With mortgage interest rates rising, some people are giving up owning their own homes

Mortgage rates are up nearly 7%. This adds about $1,000 a month to a typical home’s mortgage payment, making home ownership out of reach for more and more Americans.

Leila Fadell, Host:

With mortgage rates hovering around 7%, some people are giving up on their dreams of buying a home. His monthly mortgage payments for a typical home are nearly $1,000 more than he was at the beginning of the year. NPR’s Chris Arnold reports.

Chris Arnold, Byline: Andrea Johansen and husband Mike aren’t living their best lives these days.

Mike Johansen: This is the camping trailer we’re staying in.

ARNOLD: Temporary. But for now, they live on Andrea’s parents’ farm in western Massachusetts, crammed into his trailer in a small camp just across from a barn with more than 100 chickens.

(rooster crowing sound bite)

Andrea Johansen: I’m calm now. I mean, they were freaking out. It starts around 4:30 in the morning. He’s about to make a Zoom call for work in the afternoon. And when the sun starts to set, they start all over again.

Johansen: They start chirping.

(rooster crowing sound bite)

Arnold: I thought this couple would be in their new house by now. But due to delays in her chain of supply, it’s not over yet. And what was supposed to be a quick stay in a camper between homes is lingering, and now, with current interest rates, a $360,000 mortgage would cost him about $800 more each month. , but this would be difficult.

Johansen: Hmm, we live in a trailer because we can’t afford to live anywhere else.

ARNOLD: Mike is a CPA and Andrea works as an engineer. They say they can afford higher mortgage payments, but that means they can’t spend or save money on other important things.

Johansen: I am 41 years old. Do you need savings for your old age?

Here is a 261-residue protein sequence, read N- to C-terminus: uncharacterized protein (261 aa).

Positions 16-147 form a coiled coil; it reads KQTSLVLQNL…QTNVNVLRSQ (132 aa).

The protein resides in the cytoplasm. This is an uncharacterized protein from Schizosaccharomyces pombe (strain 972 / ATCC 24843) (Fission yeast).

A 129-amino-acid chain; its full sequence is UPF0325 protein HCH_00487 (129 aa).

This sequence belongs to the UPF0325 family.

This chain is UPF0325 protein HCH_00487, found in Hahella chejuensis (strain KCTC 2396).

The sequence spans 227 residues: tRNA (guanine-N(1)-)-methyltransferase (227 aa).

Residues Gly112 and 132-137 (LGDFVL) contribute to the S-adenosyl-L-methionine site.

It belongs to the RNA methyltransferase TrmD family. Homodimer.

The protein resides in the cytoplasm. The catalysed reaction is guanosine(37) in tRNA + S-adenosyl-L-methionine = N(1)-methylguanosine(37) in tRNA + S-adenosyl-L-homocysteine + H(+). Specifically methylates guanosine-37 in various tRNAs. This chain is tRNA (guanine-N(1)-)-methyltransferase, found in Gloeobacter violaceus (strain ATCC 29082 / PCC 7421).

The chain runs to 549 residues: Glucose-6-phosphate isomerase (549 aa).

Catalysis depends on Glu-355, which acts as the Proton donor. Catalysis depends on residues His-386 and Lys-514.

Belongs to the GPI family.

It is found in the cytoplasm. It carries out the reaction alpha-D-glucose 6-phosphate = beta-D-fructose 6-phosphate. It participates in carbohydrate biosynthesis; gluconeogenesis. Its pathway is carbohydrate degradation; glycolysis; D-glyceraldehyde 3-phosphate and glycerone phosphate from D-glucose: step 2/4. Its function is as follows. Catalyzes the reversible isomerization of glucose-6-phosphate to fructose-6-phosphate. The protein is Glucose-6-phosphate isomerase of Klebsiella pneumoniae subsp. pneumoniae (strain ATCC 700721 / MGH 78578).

Arnold: Some people have to stop buying houses. In Colorado, 32-year-old Hilary Torled Ho also agreed to buy a new home. But with her interest rates going up, she and her husband can no longer qualify for a mortgage.

HILLARY TOLLERUD-HO: I was told I had to pay off my husband’s credit card and make a $100,000 down payment, which I never did.

Arnold: The couple lost their security deposit of $1,000.

TOLLERUD-HO: Luckily the builders were more than understanding. Likewise, according to the contract we signed, they didn’t need to, but they returned the $5,000 deposit.

ARNOLD: Rising mortgage rates have made it impossible for millions of people to own a home. With sales slowing for the seventh month in a row, the housing market is no longer in a feverish price war and all homes are being flooded with offers. Daryl Fairweather is Redfin’s chief economist.

Darryl Fairweather: What we’re going through now is sort of a hangover for this party in the housing market that’s been going on for the past two years. was given. And now inflation is ending the party.

Arnold: The Federal Reserve has kept interest rates very low during the pandemic. That has helped push house prices up significantly – between 30% and 40% in just two years. Now the Fed is raising rates to fight inflation, which is throwing cold water on the housing market. I’m here. However, while home prices have fallen slightly over the past few months, Fairweather doesn’t expect any significant price declines to come.

FAIRWEATHER: We expect house prices to remain flat year-over-year next year. Housing looks pretty resilient so far. You know, a recession may change how sturdy it is.

ARNOLD: The biggest driver of prices is the lack of enough housing. After the last housing crash, many builders lost money and weren’t able to build enough for a decade.

Fairweather: Mortgage rates going up and down do nothing to solve the housing shortage. it will be there.

(rooster crowing sound bite)

Arnold: Andrea and Mike Johansen are back at the poultry house hoping that rates will drop before the house is finally built so they can lock in lower rates.

Johansen: Oh we hope by closing time – because they keep kicking us out. – perhaps?

Johansen: Maybe. I do not think so.

Johansen: I don’t think so either, but I have wishes, hopes and prayers.

Arnold: Chris Arnold from NPR News.

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